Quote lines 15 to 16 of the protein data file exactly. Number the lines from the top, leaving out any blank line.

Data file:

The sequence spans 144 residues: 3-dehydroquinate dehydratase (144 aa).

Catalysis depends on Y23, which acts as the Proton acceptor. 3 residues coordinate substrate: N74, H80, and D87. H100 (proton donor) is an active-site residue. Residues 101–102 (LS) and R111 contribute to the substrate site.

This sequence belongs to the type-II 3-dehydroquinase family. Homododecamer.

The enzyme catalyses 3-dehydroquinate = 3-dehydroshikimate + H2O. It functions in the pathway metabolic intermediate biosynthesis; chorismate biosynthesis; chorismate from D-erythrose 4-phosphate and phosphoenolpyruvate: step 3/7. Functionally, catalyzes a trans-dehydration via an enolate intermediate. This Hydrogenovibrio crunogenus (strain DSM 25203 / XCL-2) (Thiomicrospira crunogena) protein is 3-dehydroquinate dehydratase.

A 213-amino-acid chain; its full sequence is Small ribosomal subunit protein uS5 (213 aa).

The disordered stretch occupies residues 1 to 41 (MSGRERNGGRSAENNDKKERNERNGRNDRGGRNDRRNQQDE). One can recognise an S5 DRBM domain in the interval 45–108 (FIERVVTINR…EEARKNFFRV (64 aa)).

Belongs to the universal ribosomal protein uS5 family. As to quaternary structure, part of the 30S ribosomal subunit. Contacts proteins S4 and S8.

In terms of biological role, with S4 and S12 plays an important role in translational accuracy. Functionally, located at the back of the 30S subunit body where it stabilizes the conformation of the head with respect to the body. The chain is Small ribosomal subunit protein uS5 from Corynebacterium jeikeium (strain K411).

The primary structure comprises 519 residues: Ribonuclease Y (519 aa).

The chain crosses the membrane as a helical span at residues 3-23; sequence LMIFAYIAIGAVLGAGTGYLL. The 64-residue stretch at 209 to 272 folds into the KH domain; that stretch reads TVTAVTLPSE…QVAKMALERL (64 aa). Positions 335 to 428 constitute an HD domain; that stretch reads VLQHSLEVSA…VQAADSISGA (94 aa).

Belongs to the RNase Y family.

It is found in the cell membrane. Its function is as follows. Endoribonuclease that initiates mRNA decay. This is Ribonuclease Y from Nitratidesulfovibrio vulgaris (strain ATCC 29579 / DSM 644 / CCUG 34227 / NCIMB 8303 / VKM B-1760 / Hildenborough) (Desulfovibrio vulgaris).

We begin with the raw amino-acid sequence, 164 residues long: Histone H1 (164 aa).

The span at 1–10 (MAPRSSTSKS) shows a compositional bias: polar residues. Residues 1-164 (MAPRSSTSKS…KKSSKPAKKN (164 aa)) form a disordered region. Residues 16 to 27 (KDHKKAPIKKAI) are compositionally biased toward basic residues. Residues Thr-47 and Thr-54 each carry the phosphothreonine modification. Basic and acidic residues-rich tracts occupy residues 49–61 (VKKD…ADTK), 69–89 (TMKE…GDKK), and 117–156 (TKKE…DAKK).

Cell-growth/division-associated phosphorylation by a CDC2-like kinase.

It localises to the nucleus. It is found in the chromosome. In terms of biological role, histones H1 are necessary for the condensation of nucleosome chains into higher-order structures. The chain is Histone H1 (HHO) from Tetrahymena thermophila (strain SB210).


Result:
Cell-growth/division-associated phosphorylation by a CDC2-like kinase.

It localises to the nucleus. It is found in the chromosome. In terms of biological role, histones H1 are necessary for the condensation of nucleosome chains into higher-order structures. The chain is Histone H1 (HHO) from Tetrahymena thermophila (strain SB210).